The Eurozone Crisis: Muddling through on the Way to a More Perfect Euro Union?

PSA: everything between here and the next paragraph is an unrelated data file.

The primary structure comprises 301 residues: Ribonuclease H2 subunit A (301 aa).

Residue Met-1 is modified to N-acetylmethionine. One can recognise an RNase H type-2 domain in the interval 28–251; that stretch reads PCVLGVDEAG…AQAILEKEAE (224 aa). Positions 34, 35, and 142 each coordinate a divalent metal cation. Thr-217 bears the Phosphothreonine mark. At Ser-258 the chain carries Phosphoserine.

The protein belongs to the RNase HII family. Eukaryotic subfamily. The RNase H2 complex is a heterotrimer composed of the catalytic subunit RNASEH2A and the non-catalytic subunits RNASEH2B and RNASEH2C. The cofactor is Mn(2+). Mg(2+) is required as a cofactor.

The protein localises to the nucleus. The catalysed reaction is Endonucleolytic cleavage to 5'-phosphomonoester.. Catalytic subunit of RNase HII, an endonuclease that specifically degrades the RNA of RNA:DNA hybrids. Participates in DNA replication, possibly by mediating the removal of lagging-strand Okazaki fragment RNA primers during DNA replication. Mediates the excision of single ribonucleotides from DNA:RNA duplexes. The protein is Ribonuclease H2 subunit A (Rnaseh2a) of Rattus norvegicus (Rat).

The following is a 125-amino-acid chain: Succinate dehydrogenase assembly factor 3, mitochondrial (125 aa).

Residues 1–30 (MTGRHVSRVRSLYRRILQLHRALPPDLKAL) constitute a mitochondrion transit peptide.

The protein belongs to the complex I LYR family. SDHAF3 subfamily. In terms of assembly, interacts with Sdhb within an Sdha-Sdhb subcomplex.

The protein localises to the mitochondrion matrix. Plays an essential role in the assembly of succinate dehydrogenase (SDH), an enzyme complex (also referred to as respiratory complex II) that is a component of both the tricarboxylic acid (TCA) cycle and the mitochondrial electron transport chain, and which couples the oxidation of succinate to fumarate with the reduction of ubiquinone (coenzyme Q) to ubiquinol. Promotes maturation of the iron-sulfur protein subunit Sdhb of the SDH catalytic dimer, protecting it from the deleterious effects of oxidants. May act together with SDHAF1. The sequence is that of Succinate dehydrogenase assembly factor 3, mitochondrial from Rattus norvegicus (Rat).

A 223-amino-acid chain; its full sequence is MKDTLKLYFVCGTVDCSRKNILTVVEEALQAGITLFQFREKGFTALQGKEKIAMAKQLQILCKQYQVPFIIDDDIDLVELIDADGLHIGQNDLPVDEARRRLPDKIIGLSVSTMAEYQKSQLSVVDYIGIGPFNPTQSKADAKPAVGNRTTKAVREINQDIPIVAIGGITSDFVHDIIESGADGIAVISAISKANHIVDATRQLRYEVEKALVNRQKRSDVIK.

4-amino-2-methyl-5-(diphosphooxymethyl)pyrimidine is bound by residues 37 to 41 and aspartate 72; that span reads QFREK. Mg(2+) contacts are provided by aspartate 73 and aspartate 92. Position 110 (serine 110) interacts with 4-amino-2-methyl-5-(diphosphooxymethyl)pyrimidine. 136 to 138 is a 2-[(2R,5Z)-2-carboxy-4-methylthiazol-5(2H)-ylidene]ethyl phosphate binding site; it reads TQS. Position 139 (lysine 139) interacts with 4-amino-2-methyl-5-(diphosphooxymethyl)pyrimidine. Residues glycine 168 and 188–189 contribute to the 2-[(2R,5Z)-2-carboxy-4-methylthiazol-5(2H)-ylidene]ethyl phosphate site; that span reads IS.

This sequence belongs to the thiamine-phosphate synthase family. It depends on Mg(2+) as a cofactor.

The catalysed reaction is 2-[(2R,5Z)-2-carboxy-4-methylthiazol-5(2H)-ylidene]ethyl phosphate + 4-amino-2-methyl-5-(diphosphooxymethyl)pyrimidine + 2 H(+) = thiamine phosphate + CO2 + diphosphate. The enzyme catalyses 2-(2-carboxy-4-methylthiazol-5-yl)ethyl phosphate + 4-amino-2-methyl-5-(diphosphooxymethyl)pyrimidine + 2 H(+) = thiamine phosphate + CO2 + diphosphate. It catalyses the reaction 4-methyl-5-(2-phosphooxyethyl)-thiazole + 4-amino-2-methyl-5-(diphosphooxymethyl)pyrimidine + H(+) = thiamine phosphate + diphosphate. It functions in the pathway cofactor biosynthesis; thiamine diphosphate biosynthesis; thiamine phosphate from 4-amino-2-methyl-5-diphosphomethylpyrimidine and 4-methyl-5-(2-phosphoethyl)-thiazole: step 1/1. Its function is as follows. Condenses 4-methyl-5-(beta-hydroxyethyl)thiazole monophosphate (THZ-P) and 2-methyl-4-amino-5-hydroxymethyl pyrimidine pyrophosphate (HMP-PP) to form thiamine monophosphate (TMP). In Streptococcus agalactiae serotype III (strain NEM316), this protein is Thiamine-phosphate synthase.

Taking a historical perspective of economic changes, this paper argues that muddling through crises-induced reforms characterizes well the evolutionary process of forming currency unions. The economic distortions facing the euro include structural challenges in the labor and product markets, and financial distortions. While both structural and financial distortions are costly and prevalent, they differ in fundamental ways. Financial distortions are moving at the speed of the Internet, and their welfare costs are determined more by the access to credit lines and leverage, than by the GDP of each country. In contrast, the structural distortions are moving at a slow pace relative to the financial distortions, and their effects are determined by inter-generational dynamics. These considerations suggest that the priority should be given to dealing with the financial distortions. A more perfect Eurozone is not assured without successfully muddling through painful periodic crises.
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